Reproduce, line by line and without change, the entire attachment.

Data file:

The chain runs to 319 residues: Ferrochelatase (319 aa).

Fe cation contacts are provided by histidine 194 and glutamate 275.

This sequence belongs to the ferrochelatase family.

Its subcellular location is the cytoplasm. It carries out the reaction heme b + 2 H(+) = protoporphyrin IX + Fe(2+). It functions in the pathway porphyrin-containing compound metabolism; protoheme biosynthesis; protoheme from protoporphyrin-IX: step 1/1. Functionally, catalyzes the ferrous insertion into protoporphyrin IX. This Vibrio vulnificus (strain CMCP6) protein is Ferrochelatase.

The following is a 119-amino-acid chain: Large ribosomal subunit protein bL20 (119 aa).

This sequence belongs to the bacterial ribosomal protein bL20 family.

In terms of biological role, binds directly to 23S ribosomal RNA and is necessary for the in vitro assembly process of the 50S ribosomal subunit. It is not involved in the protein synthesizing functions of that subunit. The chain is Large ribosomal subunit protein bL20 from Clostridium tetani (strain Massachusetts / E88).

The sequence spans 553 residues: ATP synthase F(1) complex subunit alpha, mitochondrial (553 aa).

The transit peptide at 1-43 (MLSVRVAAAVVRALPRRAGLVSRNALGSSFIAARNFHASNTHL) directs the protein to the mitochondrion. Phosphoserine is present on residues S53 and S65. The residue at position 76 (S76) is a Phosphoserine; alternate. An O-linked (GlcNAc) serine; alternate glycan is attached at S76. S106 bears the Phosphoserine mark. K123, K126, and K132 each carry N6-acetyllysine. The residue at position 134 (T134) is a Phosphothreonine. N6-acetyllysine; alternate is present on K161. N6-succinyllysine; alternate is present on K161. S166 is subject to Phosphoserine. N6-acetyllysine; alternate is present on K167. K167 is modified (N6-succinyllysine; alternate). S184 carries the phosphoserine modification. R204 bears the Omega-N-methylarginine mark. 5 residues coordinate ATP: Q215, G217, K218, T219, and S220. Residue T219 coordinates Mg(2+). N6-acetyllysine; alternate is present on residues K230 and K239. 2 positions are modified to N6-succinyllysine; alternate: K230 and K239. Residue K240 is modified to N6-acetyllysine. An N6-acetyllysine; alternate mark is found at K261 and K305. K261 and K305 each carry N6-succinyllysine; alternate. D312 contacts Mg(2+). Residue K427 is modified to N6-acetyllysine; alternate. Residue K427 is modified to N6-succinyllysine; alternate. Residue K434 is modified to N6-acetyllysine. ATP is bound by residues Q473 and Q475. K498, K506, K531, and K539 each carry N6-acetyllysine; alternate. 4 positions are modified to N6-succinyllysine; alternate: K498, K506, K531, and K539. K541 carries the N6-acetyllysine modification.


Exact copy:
The chain runs to 319 residues: Ferrochelatase (319 aa).

Fe cation contacts are provided by histidine 194 and glutamate 275.

This sequence belongs to the ferrochelatase family.

Its subcellular location is the cytoplasm. It carries out the reaction heme b + 2 H(+) = protoporphyrin IX + Fe(2+). It functions in the pathway porphyrin-containing compound metabolism; protoheme biosynthesis; protoheme from protoporphyrin-IX: step 1/1. Functionally, catalyzes the ferrous insertion into protoporphyrin IX. This Vibrio vulnificus (strain CMCP6) protein is Ferrochelatase.

The following is a 119-amino-acid chain: Large ribosomal subunit protein bL20 (119 aa).

This sequence belongs to the bacterial ribosomal protein bL20 family.

In terms of biological role, binds directly to 23S ribosomal RNA and is necessary for the in vitro assembly process of the 50S ribosomal subunit. It is not involved in the protein synthesizing functions of that subunit. The chain is Large ribosomal subunit protein bL20 from Clostridium tetani (strain Massachusetts / E88).

The sequence spans 553 residues: ATP synthase F(1) complex subunit alpha, mitochondrial (553 aa).

The transit peptide at 1-43 (MLSVRVAAAVVRALPRRAGLVSRNALGSSFIAARNFHASNTHL) directs the protein to the mitochondrion. Phosphoserine is present on residues S53 and S65. The residue at position 76 (S76) is a Phosphoserine; alternate. An O-linked (GlcNAc) serine; alternate glycan is attached at S76. S106 bears the Phosphoserine mark. K123, K126, and K132 each carry N6-acetyllysine. The residue at position 134 (T134) is a Phosphothreonine. N6-acetyllysine; alternate is present on K161. N6-succinyllysine; alternate is present on K161. S166 is subject to Phosphoserine. N6-acetyllysine; alternate is present on K167. K167 is modified (N6-succinyllysine; alternate). S184 carries the phosphoserine modification. R204 bears the Omega-N-methylarginine mark. 5 residues coordinate ATP: Q215, G217, K218, T219, and S220. Residue T219 coordinates Mg(2+). N6-acetyllysine; alternate is present on residues K230 and K239. 2 positions are modified to N6-succinyllysine; alternate: K230 and K239. Residue K240 is modified to N6-acetyllysine. An N6-acetyllysine; alternate mark is found at K261 and K305. K261 and K305 each carry N6-succinyllysine; alternate. D312 contacts Mg(2+). Residue K427 is modified to N6-acetyllysine; alternate. Residue K427 is modified to N6-succinyllysine; alternate. Residue K434 is modified to N6-acetyllysine. ATP is bound by residues Q473 and Q475. K498, K506, K531, and K539 each carry N6-acetyllysine; alternate. 4 positions are modified to N6-succinyllysine; alternate: K498, K506, K531, and K539. K541 carries the N6-acetyllysine modification.